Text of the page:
"The teachers are not very skilled in inclusive education at all," Marešová says. "Here there is a very short history of talking about being inclusive in education, this is something nobody taught them."

Within the teaching community, people believe it is the family's responsibility to fill gaps in their children's education, according to Lenka Felcmanová, vice president of the Czech Society for Inclusive Education, an NGO working to integrate Czech schools. But with 72 percent of Roma people dropping out before high school, it's difficult for parents to supplement their child's studies.

"For some teachers, it's difficult to find some functional ways of cooperation with their parents," Felcmanová says. "Racial prejudice is sometimes behind all these feelings towards Roma children, so it's a mixture of all these."

Gaborová says it can be near impossible for her to schedule a meeting with her daughter's teacher and often feels the conversations are unproductive.

"They are not harsh, they are not rude or something. They are speaking politely because they know you can complain." Gaborová says. "You can feel you are second class citizen; they are speaking to you from a high point."

Jaroslav Faltýn, Director of the Department of Preschool, Basic, Art and Special Education of the Ministry of Education, Youth, and Sport, argues that social factors, such as bullying, rather than legislative obstacles are what keep Roma students separate.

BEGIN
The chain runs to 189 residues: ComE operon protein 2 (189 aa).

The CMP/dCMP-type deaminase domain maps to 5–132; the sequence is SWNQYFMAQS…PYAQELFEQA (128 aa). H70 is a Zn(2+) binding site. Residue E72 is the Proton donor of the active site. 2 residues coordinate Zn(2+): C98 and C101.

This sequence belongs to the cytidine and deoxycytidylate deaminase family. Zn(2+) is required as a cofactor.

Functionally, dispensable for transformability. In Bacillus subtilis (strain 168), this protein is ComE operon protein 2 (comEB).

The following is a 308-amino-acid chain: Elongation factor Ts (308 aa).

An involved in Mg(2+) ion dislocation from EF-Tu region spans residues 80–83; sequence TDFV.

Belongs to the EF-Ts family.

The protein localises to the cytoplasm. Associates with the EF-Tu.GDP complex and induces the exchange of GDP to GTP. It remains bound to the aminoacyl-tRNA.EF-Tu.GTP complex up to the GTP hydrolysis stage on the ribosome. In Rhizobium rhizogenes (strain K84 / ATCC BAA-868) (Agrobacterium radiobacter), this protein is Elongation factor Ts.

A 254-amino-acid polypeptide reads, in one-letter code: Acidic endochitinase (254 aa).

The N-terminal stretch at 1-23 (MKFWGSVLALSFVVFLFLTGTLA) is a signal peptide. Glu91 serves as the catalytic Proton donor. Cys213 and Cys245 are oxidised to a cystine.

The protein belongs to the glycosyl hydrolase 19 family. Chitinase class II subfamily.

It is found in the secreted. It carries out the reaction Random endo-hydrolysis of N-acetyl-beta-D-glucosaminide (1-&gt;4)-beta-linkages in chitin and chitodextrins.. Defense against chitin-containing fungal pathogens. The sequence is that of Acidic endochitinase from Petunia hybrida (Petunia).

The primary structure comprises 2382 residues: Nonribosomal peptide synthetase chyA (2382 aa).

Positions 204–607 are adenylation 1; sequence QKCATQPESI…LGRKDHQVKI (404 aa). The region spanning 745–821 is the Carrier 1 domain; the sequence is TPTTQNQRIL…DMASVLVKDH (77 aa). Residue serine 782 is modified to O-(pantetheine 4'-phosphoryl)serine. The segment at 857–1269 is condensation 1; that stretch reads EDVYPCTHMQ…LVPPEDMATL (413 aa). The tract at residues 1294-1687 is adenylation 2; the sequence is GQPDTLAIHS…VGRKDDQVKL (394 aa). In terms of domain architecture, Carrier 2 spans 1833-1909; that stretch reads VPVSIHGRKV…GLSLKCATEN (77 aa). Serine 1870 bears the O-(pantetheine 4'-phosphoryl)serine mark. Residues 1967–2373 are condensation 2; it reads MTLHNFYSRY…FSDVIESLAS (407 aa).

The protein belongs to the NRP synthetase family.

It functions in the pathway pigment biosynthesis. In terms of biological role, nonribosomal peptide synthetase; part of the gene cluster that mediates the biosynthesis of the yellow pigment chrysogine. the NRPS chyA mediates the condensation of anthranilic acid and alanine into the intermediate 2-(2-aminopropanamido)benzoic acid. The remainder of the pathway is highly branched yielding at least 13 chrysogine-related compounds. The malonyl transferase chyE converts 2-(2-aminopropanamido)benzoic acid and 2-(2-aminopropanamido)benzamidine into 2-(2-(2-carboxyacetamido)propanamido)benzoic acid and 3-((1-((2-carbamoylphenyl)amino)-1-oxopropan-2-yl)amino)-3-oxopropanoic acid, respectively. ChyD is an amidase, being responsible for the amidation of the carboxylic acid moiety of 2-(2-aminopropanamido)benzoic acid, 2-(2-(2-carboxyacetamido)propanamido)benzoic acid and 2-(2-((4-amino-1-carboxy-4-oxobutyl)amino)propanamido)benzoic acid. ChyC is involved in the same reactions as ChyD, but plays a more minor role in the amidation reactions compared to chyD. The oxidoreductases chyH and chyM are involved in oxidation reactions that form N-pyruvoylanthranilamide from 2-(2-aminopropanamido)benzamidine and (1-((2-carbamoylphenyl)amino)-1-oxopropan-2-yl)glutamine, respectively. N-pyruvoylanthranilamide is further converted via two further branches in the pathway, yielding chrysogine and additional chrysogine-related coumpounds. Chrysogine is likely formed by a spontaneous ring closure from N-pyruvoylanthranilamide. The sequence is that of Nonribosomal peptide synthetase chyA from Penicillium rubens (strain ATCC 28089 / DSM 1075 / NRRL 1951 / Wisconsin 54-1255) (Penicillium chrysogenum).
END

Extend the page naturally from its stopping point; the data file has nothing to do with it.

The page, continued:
"How many vulnerable children coming from families with alcohol, drugs, drug abuse from a very early age, during pregnancy, during the early childhood?" Faltýn says. "Imagine that these children are coming from families where there are sources of very serious health problems."

Faltýn emphasized that in 2016 the Revision Act was passed, allowing children in special schools to be retested if unsatisfied with their results. However, many Roma parents did not take their children to be re-evaluated.

"The whole problem of the Roma community is very serious. We are worried," Faltýn says. "That is why it is obvious that other organizations, other forms of services, are needed as well. This complex problem cannot be fixed by the ministry of education only."

Awen Amenca, an organization working to integrate Czech schools, has seen some success enrolling Roma children in mainstream schools by educating parents on their rights and the benefits of mainstream schools.

"I want her to actually not be separate, not with just Roma," Gaborová says of her daughter. "Have a good education with the other children, being better prepared for high school, a better future."

Emily Mason is a junior journalism and English major at New York University with bylines at amNewYork, Straus News, Transitions, and Washington Square News.